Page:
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“Bite-Size Bits of Local, National, and Global History”

Buda in Hays County, Texas — The American South (West South Central)
 

Buda School

 
 
Buda School Marker image. Click for full size.
By Larry D. Moore, May 7, 2020
1. Buda School Marker
Inscription.  The Buda school system organized from the consolidation of several 19th century rural schools, including Elm Grove (largest school in Hays County in 1876), Goforth, Turnersville, Mountain City, Antioch, Science Hall and Kellyville. In 1881, the year Cornelia Trimble platted Buda, Mary Adams established the first school on property east of the railroad track along Railroad Street and served as its teacher.

In 1885, school trustees erected a two-story wooden school building at the current site. In 1908, trustees replaced it with a larger, two-story brick building to accommodate Buda’s growing population. When that structure burned in 1928, builders completed the present mission style, one-story schoolhouse, designed by Austin architect Roy L. Thomas, which incorporated the standing walls of the previous building, still visible in the auditorium space. The auditorium was significant to parents and students, hosting school events before transformation to a community room.

From 1931 to 1945, Bob Barton, Sr. served as school superintendent, in addition to his other duties as bus driver, teacher and coach. He and his wife, Marietta,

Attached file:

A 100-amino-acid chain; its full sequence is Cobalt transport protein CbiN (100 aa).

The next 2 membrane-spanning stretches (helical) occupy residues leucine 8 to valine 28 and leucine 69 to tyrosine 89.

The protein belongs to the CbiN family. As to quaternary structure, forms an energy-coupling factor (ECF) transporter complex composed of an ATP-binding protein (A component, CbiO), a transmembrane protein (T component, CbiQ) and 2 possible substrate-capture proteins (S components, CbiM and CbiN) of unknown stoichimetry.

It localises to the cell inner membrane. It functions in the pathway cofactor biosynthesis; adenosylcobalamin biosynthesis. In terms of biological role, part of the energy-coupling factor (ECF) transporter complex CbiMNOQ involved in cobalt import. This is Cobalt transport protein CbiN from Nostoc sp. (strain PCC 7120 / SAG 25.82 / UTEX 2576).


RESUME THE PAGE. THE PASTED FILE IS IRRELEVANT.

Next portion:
Buda School Marker Area image. Click for full size.
By Larry D. Moore, May 7, 2020
2. Buda School Marker Area
aided in the fight for school integration, which began when the city’s Mexican American school closed in 1948. African American high school students were able to attend the main school in 1956, with grades one through eight integrated by 1961.

Buda, Kyle and Wimberley schools joined in 1967 to form Hays Consolidated Independent School District (Wimberley has since reformed a separate district). Today, this school, now Buda Elementary, continues to serve the community as an educational institution and gathering place, more than 100 years after it first opened.
 
Erected 2007 by Texas Historical Commission. (Marker Number 14464.)
 
Topics. This historical marker is listed in this topic list: Education.
 
Location. 30° 5.033′ N, 97° 50.686′ W. Marker is in Buda, Texas, in Hays County. Marker is on Ash Street near San Marcos Street, on the right when traveling south. Touch for map. Marker is at or near this postal address: 300 North San Marcos St, Buda TX 78610, United States of America. Touch for directions.
 
Other nearby markers. At least 8 other markers are within 4 miles of this marker, measured as the crow flies. Buda United Methodist Church (about 300 feet away, measured in a direct line); Buda Christian Church (about 400 feet away); Buda (approx. 0.2 miles away); First Baptist Church of Buda (approx. 0.2 miles away);
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Antioch Colony (approx. 0.4 miles away); McElroy-Severn House (approx. 0.6 miles away); Live Oak Cemetery (approx. 3.3 miles away); Manchaca United Methodist Church (approx. 4 miles away). Touch for a list and map of all markers in Buda.
 
 
Credits. This page was last revised on May 7, 2020. It was originally submitted on May 7, 2020, by Larry D. Moore of Del Valle, Texas. This page has been viewed 38 times since then. Photos:   1, 2. submitted on May 7, 2020, by Larry D. Moore of Del Valle, Texas.
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Sep. 20, 2020